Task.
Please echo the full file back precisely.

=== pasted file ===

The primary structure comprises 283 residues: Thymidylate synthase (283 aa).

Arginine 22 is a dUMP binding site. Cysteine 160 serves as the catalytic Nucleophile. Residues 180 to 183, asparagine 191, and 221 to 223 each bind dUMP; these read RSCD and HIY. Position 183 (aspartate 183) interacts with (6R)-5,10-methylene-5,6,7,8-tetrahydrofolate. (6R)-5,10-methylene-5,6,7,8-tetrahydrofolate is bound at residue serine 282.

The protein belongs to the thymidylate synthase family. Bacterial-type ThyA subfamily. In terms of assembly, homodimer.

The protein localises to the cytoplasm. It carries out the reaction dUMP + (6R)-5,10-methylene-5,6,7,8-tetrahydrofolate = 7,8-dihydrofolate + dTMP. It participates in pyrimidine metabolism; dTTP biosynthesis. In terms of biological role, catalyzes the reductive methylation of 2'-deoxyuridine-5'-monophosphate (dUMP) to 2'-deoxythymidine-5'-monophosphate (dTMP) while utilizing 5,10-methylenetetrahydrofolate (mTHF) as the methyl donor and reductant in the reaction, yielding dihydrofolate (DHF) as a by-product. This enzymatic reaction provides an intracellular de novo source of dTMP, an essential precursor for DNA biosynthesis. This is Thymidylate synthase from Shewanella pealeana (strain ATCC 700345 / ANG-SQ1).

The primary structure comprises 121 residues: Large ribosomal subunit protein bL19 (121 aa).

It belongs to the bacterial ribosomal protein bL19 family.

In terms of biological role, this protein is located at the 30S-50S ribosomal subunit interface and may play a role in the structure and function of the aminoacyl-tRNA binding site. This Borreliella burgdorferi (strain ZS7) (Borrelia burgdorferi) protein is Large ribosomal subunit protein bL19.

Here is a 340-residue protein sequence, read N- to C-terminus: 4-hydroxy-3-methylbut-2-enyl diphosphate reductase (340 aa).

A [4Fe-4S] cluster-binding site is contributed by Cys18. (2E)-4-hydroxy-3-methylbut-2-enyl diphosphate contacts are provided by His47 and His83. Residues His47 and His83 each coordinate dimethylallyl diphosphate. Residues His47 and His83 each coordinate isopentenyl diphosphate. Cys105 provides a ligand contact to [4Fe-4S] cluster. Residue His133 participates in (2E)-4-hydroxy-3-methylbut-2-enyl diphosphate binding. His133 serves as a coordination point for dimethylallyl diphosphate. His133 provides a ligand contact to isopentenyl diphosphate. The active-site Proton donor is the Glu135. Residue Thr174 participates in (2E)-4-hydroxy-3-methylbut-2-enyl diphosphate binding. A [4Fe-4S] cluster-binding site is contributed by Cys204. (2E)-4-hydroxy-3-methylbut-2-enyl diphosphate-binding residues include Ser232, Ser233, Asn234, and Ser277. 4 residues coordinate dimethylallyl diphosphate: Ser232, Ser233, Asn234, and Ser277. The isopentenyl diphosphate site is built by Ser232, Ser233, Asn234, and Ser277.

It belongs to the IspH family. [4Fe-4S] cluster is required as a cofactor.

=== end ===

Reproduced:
The primary structure comprises 283 residues: Thymidylate synthase (283 aa).

Arginine 22 is a dUMP binding site. Cysteine 160 serves as the catalytic Nucleophile. Residues 180 to 183, asparagine 191, and 221 to 223 each bind dUMP; these read RSCD and HIY. Position 183 (aspartate 183) interacts with (6R)-5,10-methylene-5,6,7,8-tetrahydrofolate. (6R)-5,10-methylene-5,6,7,8-tetrahydrofolate is bound at residue serine 282.

The protein belongs to the thymidylate synthase family. Bacterial-type ThyA subfamily. In terms of assembly, homodimer.

The protein localises to the cytoplasm. It carries out the reaction dUMP + (6R)-5,10-methylene-5,6,7,8-tetrahydrofolate = 7,8-dihydrofolate + dTMP. It participates in pyrimidine metabolism; dTTP biosynthesis. In terms of biological role, catalyzes the reductive methylation of 2'-deoxyuridine-5'-monophosphate (dUMP) to 2'-deoxythymidine-5'-monophosphate (dTMP) while utilizing 5,10-methylenetetrahydrofolate (mTHF) as the methyl donor and reductant in the reaction, yielding dihydrofolate (DHF) as a by-product. This enzymatic reaction provides an intracellular de novo source of dTMP, an essential precursor for DNA biosynthesis. This is Thymidylate synthase from Shewanella pealeana (strain ATCC 700345 / ANG-SQ1).

The primary structure comprises 121 residues: Large ribosomal subunit protein bL19 (121 aa).

It belongs to the bacterial ribosomal protein bL19 family.

In terms of biological role, this protein is located at the 30S-50S ribosomal subunit interface and may play a role in the structure and function of the aminoacyl-tRNA binding site. This Borreliella burgdorferi (strain ZS7) (Borrelia burgdorferi) protein is Large ribosomal subunit protein bL19.

Here is a 340-residue protein sequence, read N- to C-terminus: 4-hydroxy-3-methylbut-2-enyl diphosphate reductase (340 aa).

A [4Fe-4S] cluster-binding site is contributed by Cys18. (2E)-4-hydroxy-3-methylbut-2-enyl diphosphate contacts are provided by His47 and His83. Residues His47 and His83 each coordinate dimethylallyl diphosphate. Residues His47 and His83 each coordinate isopentenyl diphosphate. Cys105 provides a ligand contact to [4Fe-4S] cluster. Residue His133 participates in (2E)-4-hydroxy-3-methylbut-2-enyl diphosphate binding. His133 serves as a coordination point for dimethylallyl diphosphate. His133 provides a ligand contact to isopentenyl diphosphate. The active-site Proton donor is the Glu135. Residue Thr174 participates in (2E)-4-hydroxy-3-methylbut-2-enyl diphosphate binding. A [4Fe-4S] cluster-binding site is contributed by Cys204. (2E)-4-hydroxy-3-methylbut-2-enyl diphosphate-binding residues include Ser232, Ser233, Asn234, and Ser277. 4 residues coordinate dimethylallyl diphosphate: Ser232, Ser233, Asn234, and Ser277. The isopentenyl diphosphate site is built by Ser232, Ser233, Asn234, and Ser277.

It belongs to the IspH family. [4Fe-4S] cluster is required as a cofactor.